A story out of Exeter, England shows the difference between the courage of at least one British politician and our own collection of American wusses.
At a civic meeting — the American equivalent of which I assume to be a city council meeting — an Exeter councillor named Paul Pettinger refused to stand for a convocational prayer. The Lord Mayor, Hazel Slack, tightened up at this lack of “respect.” Whereupon the Conservative Party leader, Yolanda Henson, according to the Exeter Express & Echo, “said she would work for a new rule requiring anyone who does not want to stand at council meeting prayers to leave the chamber.” Here's Henson’s comment defending her theocratic reaction: “It doesn't matter what religion you are, the Lord Mayor is the representative in Exeter of the Queen.”
Pettinger, an atheist, was not allowed to state why he chose not to take part in the silliness; he was even told by the Lord Mayor that he’d have to leave the room right there and then if he continued to try to explain his position.
Here’s what Pettinger later told the newspaper:
I'm elected to do a job for my residents and the people of Exeter and faith has nothing to do with it. I am a secularist and believe in the complete separation of personal faith and state. I'm an atheist and don't wish to take part in Christian worship. It's highly inappropriate to put pressure on people to act in this way when there are people of so many faiths in this country.Great Britain, I remind my fellow Americans, has no First Amendment, or even any equivalent prohibiting the establishment by government of religion. We do. And yet a Brit has the balls to stand up and say “screw this nonsense,” while our elected representatives, from the highest to the lowest, give religion unquestioning “respect,” in our townships, our cities, our counties, our states, and, indeed, in the halls of the federal Congress, itself— where it is expressly forbidden. Who among our governmental officials has ever dared to utter the opinion that convocational prayer is “highly inappropriate”? No one. Instead, they strive to outdo each other in speaking of their deep belief in god and in preaching (there’s no other honest word for standing in front of a religious congregation and electioneering) to the ignorati in churches, synagogues, and mosques. Not one voice rises up to say, in plain English, as Pettinger’s did: “I believe in the complete separation of personal faith and state.”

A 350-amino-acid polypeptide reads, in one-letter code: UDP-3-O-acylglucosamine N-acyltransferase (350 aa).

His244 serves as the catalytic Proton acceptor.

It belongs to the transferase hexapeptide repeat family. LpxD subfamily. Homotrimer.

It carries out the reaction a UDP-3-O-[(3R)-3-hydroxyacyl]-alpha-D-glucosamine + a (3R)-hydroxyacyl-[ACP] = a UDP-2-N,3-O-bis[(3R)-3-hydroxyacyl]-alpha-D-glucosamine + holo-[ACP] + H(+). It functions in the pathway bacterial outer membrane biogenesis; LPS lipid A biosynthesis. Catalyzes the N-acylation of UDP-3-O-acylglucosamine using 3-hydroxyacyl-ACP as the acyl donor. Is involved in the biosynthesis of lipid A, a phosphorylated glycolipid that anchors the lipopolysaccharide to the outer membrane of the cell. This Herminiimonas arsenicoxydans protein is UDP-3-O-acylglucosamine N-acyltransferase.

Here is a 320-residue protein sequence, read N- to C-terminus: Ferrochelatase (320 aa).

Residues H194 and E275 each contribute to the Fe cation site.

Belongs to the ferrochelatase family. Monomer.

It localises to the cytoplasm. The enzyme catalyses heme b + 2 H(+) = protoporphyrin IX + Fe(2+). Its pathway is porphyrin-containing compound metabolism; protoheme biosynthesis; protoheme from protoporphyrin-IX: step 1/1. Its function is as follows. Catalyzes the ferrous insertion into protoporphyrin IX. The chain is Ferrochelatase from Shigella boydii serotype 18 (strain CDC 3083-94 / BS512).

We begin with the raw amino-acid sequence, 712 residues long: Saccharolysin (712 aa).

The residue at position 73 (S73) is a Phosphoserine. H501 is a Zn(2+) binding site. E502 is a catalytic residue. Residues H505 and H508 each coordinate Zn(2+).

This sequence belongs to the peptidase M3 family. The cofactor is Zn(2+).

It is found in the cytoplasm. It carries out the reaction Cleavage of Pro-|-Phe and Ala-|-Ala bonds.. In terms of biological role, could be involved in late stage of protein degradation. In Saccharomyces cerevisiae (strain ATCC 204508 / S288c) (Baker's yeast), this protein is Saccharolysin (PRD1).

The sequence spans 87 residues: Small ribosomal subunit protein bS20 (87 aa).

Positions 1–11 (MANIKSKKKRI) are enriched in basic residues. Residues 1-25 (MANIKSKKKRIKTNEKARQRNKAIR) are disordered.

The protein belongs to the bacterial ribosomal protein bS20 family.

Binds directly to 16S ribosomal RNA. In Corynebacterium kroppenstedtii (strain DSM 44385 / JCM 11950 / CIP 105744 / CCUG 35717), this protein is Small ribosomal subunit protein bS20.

Some news reporter looking to make a name for him- or herself ought to ask the current pious crop of presidential contenders what they think of Pettinger’s words. But, of course, the U.S. media is just as craven before the power of Big Religion as the politicos are.
Anyway, the candidates would probably just answer that they’re representatives of the Queen. Or words to that effect.